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University lecturers win their claim for worker status against Goldsmiths University of London

University lecturers have won their fight for worker status at Goldsmiths University of London.

Posted on 26 October 2021

The short-course lecturers are now entitled to certain employment rights, including being paid at least the National Minimum Wage, the right to union representation, protection against unlawful deductions from wages, paid holiday and protection against unlawful discrimination.

The lecturers filed their claim at the Employment Tribunal in June 2021 after Goldsmiths University of London issued them with "independent contractor” contracts which Leigh Day employment lawyers said was an evasion of responsibility by their employers at Goldsmiths. They compared the claim to that of Uber drivers who the Supreme Court said should have worker status earlier this year.

As “independent contractors”, the lecturers were paid £55 per hour to teach short courses. They were only paid for teaching hours and not for hours spent in course preparation or student support. They did not receive holiday pay, absences were unpaid and more than two-week absences would lead to termination of the employment contract.

The short-course lecturers argued that they were entitled to worker status as employees because of the way they were required to work and because they work personally for Goldsmiths.

After the claim was issued at the Employment Tribunal, Goldsmiths bosses made an about-turn and agreed to give the lecturers worker status.

The claimants, who were represented by Leigh Day solicitor Ryan Bradshaw, say they are aware of hundreds of other academics working under similar contracts at universities across the UK.

They say their case was one of the worst examples of the continuing erosion of employment rights at other UK higher education institutions, where roles that had previously offered good quality secure employment have now become increasingly precarious.

While the short-course lecturers were issued with the independent contractor agreements, other staff at Goldsmiths’ academic departments were treated as ‘employed’ under a contract which provides various employment benefits and extra pay for preparation work and student support.

Neda Genova, aged 31, taught a short course in Cultural Studies at Goldsmiths, from 2016 until earlier this year.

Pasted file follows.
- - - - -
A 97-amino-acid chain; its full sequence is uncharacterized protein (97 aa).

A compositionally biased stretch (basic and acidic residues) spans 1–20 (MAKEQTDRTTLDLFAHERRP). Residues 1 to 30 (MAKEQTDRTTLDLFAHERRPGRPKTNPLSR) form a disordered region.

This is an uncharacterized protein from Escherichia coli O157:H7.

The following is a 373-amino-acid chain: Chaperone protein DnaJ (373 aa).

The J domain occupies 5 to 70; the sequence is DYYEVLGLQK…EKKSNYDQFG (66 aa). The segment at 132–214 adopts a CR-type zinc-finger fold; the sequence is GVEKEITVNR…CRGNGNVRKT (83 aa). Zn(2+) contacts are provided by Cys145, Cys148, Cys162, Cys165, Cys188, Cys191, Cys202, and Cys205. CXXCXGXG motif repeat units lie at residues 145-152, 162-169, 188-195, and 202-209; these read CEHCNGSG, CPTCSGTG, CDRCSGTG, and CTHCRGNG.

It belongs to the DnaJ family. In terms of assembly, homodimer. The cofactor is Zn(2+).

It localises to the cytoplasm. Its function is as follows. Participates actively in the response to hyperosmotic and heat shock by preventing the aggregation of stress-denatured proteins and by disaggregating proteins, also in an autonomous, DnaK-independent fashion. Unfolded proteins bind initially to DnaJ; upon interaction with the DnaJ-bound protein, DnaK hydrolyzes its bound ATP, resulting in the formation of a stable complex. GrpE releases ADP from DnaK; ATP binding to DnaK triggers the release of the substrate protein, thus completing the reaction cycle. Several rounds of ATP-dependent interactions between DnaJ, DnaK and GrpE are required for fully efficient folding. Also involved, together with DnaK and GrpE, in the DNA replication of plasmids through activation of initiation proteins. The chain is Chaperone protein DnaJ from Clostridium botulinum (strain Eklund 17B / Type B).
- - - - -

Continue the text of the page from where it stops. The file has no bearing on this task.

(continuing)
Neda said:

“I am glad that our decision to escalate the fight to an employment tribunal forced Goldsmiths to make a U-turn and start issuing contracts. However, we will not stop scrutinizing the actual working conditions of short course lecturers and work closely with the union branch to bring the terms in line with those of other staff in the College. Above all, I hope that our success will prompt other academics working under exploitative conditions to challenge the legality of their contracts and agreement letters. We have a very clear tendency for an ‘uberification’ of universities, which needs to be challenged collectively.”

The short-course lecturers were supported in their claim by Goldsmiths’ branch of the Universities and Colleges Union (UCU), an online petition and a crowdfunding campaign.

Roberto Mozzachiodi of the UCU said:

"We are very pleased that our members in Short Courses have forced Goldsmiths to recognise their rights as workers. This is a massive step in the struggle against gig economy practices and their normalisation within HE. We hope this victory encourages union branches across the sector and the national union to take seriously the industrial and legal fight against HEIs who are normalising the elision of crucial worker and employee rights. We look forward to representing Short Course tutors at Goldsmiths in the years to come."

Leigh Day solicitor Ryan Bradshaw said:

“We welcome the decision of the University to give their workers the contracts they deserve. It is concerning that it has taken us issuing claims in the Employment Tribunal to concentrate minds. No employer should try to evade their responsibilities to their staff.”

Ryan Bradshaw
Discrimination Employment Human rights

Ryan Bradshaw

Ryan advises on human rights, discrimination and employment law

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